To describe Judge Ireton as arrogant would be something of an understatement. His daughter, Constance, introduces her fiancé Tony Morrell to him, and the Judge immediately (well, once Constance is out of the room) offer £3,000 for the undesirable Morrell to clear off and never bother her again. Morrell agrees and they resolve to meet again the next night to conclude their business.
The next night, a phone message is received from Judge Ireton’s study – a cry for help and then the sound of a bullet being fired. When reaching the house, the body of Morrell is found on the floor with the Judge sitting next to it holding a gun.
Could the Judge really be so confident that he can shoot a man in his own house and get away with it? Or is there someone out there determined to frame him? Only Gideon Fell himself can get to the bottom of things.
Why this one? Well, that’s one of the temptations of having your entire book collection laid out on the floor of your study. I fancied a Carr and picked this one because you don’t often see much said about it. It’s not considered a classic – possibly due to the lack of an impossible crime – but it’s not mentioned as one of the worst – The Problem Of The Wire Cage, The House At Satan’s Elbow, etc. So what can we say about it?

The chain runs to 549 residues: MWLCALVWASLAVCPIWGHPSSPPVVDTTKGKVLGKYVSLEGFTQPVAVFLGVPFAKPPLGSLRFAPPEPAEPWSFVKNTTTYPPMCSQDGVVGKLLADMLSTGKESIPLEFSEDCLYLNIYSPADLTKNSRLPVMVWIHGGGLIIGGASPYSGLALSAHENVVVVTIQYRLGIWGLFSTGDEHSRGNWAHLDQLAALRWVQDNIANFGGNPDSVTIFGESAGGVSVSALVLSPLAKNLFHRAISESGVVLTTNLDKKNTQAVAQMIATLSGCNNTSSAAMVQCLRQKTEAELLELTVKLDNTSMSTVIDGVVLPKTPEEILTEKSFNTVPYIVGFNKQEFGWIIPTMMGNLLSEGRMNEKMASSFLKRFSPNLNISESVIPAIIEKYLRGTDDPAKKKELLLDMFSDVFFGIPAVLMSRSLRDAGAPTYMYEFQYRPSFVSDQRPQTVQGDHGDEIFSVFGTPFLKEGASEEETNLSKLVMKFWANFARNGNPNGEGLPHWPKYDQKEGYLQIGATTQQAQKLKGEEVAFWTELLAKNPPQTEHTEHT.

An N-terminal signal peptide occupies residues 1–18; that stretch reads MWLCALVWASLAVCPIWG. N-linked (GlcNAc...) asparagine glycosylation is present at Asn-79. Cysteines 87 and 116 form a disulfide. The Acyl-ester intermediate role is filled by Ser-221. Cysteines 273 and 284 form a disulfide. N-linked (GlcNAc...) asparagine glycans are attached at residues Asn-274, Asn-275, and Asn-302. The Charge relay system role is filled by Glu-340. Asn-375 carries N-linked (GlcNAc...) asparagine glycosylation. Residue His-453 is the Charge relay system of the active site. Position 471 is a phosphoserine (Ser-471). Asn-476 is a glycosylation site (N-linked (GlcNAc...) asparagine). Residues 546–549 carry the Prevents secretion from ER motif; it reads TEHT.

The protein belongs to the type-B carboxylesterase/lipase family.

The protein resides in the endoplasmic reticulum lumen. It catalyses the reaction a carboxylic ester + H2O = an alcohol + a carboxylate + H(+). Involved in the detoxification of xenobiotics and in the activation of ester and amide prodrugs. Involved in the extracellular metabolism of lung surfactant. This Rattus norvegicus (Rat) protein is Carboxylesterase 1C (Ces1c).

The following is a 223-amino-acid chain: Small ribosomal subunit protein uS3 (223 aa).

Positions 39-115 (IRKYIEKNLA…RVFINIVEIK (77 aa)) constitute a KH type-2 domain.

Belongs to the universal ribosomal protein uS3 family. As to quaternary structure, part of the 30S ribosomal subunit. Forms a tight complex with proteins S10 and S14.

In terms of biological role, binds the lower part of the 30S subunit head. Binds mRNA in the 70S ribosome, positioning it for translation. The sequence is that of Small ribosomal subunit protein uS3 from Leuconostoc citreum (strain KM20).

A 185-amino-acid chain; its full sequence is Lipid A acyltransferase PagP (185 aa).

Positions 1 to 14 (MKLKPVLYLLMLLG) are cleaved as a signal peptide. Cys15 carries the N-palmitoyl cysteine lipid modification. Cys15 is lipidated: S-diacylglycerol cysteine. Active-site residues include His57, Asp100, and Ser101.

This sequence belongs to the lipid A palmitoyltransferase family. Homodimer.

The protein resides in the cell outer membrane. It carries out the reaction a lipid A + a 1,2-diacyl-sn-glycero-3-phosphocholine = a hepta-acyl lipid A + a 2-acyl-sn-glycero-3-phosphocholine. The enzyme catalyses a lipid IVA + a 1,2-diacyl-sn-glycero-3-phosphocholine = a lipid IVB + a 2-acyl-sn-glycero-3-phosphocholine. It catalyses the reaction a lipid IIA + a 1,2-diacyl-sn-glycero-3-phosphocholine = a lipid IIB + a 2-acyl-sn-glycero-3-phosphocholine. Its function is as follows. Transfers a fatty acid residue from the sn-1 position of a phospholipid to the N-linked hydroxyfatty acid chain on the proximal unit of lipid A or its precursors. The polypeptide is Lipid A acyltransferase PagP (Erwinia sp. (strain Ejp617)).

It actually seems at times that we’re reading a pre-cursor of Columbo as we seem to be presented with the murderer who seems to be challenging Fell to prove their guilt. As the story progresses, there becomes more and more doubt that the Judge is the killer and more viable suspects are presented.
We’ve got some of the Carr staples here, notably the lovebirds who suddenly realise that they are perfect for each other, but Fell is in rather restrained form – we get a couple of “Archons of Athens!” but that’s about it.
The puzzle is rather a clever one, and I’d be impressed if anyone could work the whole thing out. It’s fairly clued and a really enjoyable read. Highly Recommended…
… but, without spoiling anything, there is some very bizarre behaviour on the last few pages from Fell. It’s not the only time he does something similar, but in this case, it seems completely motiveless. Very odd, but don’t let it spoil the rest of the book for you.